The United States has said it will lift for one year its decades-old arms embargo on Cyprus to allow “non-lethal” military goods to be sold to the Mediterranean island.
In a move which was immediately slammed by Turkey, US Secretary of State Mike Pompeo informed Republic of Cyprus President Nicos Anastasiades of the change in a phone call on Tuesday.
From October 1, the US will remove blocks for one year on the sale or transfer of “non-lethal defence articles and defence services”, the State Department said.
Pompeo also “reaffirmed US support for a comprehensive settlement to reunify the island”, according to State Department spokeswoman Morgan Ortagus.
For his part, Anastasiades welcomed the lifting of the embargo, which the US imposed in 1987 in the hope that it could encourage the reunification of the island. He said the “positive” development “reinforce[d] the bilateral security relationship” between the two countries.
The US decision, however, drew immediate condemnation from Ankara.
“It poisons the peace and stability environment in the region,” the Turkish foreign ministry said, adding it does “not comply with the spirit of alliance” between the US and Turkey.
If Washington did not reverse course, the ministry said, “Turkey, as a guarantor country, will take the necessary decisive counter steps to guarantee the security of the Turkish Cypriot people, in line with its legal and historical responsibilities.”
Eastern Mediterranean tensions
Cyprus has effectively been divided since 1974 when Turkish forces invaded its northern third in response to an Athens-engineered Greek Cypriot coup seeking union with Greece. Repeated diplomatic efforts to solve one of the world’s most intractable conflicts have failed, often in acrimony.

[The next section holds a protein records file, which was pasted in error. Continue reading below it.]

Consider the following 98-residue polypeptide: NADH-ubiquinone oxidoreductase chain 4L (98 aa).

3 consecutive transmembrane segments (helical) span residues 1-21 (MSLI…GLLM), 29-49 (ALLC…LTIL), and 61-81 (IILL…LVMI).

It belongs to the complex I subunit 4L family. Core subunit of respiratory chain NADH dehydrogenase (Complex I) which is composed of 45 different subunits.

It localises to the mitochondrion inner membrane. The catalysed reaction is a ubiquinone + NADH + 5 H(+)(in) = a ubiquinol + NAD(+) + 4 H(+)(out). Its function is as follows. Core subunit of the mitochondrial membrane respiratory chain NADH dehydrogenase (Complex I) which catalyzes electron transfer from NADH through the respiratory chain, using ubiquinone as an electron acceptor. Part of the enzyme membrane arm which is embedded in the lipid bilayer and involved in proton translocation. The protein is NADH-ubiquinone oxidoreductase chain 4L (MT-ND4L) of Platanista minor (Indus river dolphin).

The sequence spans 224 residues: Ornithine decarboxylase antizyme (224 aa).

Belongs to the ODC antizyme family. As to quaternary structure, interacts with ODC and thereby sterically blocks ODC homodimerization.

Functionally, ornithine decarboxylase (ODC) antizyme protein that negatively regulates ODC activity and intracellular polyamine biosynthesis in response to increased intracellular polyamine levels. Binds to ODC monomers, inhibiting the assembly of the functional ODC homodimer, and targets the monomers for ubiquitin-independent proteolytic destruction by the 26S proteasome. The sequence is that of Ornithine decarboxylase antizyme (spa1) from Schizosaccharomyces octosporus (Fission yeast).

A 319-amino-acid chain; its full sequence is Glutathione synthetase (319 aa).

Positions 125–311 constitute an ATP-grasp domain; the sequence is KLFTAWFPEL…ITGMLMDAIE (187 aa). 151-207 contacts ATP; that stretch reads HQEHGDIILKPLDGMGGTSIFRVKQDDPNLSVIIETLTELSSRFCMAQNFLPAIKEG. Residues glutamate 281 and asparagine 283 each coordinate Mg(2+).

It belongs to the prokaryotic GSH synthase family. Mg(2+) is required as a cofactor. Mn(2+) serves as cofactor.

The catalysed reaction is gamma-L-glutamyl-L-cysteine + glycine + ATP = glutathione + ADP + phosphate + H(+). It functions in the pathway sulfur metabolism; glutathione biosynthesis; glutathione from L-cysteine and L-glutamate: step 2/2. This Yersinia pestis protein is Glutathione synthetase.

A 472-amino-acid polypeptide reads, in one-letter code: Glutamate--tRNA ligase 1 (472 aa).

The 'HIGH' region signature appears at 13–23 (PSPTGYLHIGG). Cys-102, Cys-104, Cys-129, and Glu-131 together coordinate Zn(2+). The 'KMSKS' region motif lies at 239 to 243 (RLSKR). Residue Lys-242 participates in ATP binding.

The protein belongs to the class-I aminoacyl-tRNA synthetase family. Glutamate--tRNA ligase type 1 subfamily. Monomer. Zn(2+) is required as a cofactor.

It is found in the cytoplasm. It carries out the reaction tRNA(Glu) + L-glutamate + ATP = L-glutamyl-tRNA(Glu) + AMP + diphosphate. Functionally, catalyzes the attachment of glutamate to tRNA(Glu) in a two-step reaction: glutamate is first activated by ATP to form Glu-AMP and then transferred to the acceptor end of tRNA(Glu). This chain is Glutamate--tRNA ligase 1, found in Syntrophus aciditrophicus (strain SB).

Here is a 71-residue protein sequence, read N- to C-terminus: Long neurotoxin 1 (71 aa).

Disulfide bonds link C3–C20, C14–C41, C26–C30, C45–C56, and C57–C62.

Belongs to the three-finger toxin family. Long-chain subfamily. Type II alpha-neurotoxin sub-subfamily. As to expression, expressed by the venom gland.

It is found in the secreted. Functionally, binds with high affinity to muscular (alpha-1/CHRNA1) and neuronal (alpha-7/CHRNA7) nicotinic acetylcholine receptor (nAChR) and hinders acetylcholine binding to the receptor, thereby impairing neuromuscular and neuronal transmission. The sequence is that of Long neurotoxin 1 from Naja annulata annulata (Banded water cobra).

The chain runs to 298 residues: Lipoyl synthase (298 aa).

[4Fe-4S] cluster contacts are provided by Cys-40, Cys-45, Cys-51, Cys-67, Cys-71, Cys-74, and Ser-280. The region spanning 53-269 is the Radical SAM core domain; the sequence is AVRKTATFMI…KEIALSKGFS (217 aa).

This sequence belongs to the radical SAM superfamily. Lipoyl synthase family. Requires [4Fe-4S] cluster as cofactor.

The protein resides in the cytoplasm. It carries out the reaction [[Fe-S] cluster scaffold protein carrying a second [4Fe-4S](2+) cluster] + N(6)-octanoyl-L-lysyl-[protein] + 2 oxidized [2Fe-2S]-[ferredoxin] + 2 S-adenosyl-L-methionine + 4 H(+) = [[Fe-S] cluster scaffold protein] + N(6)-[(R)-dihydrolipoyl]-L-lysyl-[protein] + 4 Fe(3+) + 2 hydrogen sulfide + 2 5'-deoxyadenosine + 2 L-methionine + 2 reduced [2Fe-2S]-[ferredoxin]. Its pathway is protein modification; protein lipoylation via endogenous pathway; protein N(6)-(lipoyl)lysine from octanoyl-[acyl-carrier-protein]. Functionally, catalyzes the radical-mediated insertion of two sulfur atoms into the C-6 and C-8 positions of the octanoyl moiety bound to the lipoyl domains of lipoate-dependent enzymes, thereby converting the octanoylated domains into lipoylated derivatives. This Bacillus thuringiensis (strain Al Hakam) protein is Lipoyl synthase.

The internationally recognised government of Cyprus controls the Greek Cypriot southern part of the island while Turkish Cypriots maintain a self-proclaimed independent state in the north, which is only recognised by Ankara. Greece, Turkey and Britain are guarantor powers of the island under a convoluted treaty which granted Cyprus independence from Britain in 1960.
The US announcement came amid a surge in tensions in the Eastern Mediterranean between Turkey and Greece over maritime borders and gas drilling rights, which also involves Athens-allied Cyprus.
Both Greece and Turkey have staged naval drills in the area to assert their sovereign claims. Meanwhile the European Union – which counts Greece and Cyprus as members – warned Ankara on Friday to pull back or face sanctions.
Democratic Senator Bob Menendez said the decision recognised the importance of the US relationship with Cyprus, which he called “a reliable strategic partner for our nation”.
“It is in our national security interest to lift these outdated decades-long arms restrictions and deepen our security relationship with the Republic of Cyprus,” he said in a statement.
NATO allies Turkey and the US have been at odds over
Lawrence Korb, former assistant secretary of defence and a senior fellow at the Center for American Progress, said the announcement was just the latest hit to the ties between the two NATO allies.
“There is no doubt about the fact that Turkish-American relations are in very bad shape given the fact that the Turks have bought a Russian air defence system, which the US will compromise a lot of its capabilities in Turkey – in Incirlik [base] – and in Europe,” Kobb said, referring to Ankara’s purchase last year of the Russian S-400s, which Washington says are incompatible with the alliance’s defense systems.
“Obviously, the Turks are very upset about anything that empowers the majority of the people in Cyprus, the Greek Cypriots,” he added.